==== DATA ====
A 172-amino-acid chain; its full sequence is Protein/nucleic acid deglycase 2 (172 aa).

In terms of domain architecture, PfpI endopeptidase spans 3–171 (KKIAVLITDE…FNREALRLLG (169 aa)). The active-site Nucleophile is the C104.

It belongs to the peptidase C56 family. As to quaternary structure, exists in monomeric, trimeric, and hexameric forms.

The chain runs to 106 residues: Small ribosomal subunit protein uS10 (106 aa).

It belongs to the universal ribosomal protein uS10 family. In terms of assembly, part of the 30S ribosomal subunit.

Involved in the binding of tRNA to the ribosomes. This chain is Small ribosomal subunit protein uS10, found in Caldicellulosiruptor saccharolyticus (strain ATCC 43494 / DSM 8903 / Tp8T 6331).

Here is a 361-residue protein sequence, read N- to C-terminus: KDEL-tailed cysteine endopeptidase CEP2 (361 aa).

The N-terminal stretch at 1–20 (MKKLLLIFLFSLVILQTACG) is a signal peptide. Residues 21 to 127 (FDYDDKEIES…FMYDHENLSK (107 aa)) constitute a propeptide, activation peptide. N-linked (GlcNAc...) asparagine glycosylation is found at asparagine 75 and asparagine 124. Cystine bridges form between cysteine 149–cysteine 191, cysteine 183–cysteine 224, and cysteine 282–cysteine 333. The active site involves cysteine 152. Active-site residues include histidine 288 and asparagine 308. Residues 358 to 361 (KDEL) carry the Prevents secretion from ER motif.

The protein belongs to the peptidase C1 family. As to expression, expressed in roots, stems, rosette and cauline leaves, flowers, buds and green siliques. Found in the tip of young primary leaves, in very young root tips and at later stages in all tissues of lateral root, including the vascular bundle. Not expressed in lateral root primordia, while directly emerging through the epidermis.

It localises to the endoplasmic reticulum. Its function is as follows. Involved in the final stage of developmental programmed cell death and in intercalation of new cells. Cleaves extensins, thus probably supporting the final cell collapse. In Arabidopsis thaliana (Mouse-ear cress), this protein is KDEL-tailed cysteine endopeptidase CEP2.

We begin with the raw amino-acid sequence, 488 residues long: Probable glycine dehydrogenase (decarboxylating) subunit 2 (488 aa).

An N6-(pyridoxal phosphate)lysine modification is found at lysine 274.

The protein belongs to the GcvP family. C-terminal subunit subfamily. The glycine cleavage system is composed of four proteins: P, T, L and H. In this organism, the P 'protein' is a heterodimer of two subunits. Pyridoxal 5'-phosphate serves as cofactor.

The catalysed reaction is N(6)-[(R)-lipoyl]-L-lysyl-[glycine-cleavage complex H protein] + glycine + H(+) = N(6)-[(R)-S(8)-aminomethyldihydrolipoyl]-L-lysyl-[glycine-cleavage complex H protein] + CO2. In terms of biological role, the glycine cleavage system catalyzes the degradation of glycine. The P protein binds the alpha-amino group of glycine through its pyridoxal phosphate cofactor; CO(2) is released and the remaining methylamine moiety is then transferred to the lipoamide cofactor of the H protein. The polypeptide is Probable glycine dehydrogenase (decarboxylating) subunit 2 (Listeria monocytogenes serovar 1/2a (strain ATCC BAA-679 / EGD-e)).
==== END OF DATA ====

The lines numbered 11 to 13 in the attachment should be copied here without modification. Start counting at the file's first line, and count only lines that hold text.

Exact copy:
We begin with the raw amino-acid sequence, 488 residues long: Probable glycine dehydrogenase (decarboxylating) subunit 2 (488 aa).

An N6-(pyridoxal phosphate)lysine modification is found at lysine 274.

The protein belongs to the GcvP family. C-terminal subunit subfamily. The glycine cleavage system is composed of four proteins: P, T, L and H. In this organism, the P 'protein' is a heterodimer of two subunits. Pyridoxal 5'-phosphate serves as cofactor.